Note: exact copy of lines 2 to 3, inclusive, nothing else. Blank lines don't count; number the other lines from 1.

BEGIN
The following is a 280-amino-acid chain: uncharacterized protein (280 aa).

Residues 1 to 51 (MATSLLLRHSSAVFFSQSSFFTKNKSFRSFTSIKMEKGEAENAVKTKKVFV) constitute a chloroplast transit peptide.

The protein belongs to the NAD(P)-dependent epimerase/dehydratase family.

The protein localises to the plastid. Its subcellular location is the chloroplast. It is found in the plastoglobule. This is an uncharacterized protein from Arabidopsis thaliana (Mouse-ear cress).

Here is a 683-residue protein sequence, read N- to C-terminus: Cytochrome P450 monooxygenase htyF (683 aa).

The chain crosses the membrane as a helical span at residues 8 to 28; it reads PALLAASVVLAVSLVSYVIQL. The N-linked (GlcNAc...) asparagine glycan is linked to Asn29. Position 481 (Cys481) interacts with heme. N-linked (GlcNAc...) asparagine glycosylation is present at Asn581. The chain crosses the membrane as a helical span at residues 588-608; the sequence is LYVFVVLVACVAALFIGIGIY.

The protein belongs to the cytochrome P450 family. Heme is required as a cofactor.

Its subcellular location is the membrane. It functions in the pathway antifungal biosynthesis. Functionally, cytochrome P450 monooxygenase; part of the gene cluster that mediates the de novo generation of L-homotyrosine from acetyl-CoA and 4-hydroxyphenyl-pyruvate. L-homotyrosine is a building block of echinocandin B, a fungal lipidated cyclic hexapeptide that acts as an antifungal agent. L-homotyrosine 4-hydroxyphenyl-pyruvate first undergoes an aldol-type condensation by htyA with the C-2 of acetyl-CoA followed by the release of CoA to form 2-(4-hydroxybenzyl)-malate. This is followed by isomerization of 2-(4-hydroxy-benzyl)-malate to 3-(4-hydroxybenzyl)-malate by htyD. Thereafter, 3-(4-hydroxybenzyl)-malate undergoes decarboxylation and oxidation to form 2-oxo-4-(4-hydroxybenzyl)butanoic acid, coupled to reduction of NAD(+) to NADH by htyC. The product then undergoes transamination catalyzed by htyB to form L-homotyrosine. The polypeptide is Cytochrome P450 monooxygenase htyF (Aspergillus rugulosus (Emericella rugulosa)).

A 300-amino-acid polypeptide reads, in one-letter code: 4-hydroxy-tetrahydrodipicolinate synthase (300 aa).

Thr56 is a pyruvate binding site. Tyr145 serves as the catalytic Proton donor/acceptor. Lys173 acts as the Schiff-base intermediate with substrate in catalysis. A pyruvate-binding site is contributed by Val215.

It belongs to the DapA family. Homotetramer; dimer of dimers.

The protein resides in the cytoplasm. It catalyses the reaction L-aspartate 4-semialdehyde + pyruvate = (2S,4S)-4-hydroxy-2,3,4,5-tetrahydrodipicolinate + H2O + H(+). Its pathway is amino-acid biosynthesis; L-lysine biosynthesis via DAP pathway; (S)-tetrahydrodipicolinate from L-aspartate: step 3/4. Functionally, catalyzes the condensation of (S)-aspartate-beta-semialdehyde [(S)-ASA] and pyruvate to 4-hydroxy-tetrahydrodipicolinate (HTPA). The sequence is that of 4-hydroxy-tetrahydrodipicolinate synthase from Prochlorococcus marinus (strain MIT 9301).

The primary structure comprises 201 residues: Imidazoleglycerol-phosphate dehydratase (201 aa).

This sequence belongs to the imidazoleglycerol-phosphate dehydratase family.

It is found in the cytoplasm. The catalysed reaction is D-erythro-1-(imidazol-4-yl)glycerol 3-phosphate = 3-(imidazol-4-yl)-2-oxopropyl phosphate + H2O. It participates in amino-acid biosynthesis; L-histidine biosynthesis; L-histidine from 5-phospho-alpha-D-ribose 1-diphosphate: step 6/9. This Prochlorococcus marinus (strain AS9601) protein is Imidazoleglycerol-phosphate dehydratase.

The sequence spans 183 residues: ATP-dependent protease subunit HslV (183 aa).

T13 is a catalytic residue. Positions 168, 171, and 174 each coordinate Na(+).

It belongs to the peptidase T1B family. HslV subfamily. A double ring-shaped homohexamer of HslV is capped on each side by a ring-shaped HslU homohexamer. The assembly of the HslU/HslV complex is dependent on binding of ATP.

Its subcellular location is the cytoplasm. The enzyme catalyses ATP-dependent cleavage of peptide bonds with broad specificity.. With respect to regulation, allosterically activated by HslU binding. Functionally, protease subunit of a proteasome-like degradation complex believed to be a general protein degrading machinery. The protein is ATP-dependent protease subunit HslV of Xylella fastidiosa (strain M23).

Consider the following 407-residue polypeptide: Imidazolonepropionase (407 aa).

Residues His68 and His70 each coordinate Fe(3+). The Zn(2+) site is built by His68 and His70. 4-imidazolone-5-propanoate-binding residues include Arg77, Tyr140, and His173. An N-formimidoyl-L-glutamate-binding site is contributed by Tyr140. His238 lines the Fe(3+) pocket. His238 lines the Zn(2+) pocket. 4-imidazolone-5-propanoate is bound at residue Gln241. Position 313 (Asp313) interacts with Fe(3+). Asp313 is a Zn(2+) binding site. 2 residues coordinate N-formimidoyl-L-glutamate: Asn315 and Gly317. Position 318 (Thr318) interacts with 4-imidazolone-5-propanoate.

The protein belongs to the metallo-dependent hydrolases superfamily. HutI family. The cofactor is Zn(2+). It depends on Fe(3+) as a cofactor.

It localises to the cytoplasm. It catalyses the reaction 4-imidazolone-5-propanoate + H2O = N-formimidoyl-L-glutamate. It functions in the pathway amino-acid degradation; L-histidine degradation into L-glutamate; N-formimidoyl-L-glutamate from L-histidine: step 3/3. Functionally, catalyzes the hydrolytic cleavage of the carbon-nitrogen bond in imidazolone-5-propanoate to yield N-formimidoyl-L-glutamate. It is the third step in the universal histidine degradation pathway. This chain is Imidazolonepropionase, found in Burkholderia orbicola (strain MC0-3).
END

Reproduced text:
Residues 1 to 51 (MATSLLLRHSSAVFFSQSSFFTKNKSFRSFTSIKMEKGEAENAVKTKKVFV) constitute a chloroplast transit peptide.

The protein belongs to the NAD(P)-dependent epimerase/dehydratase family.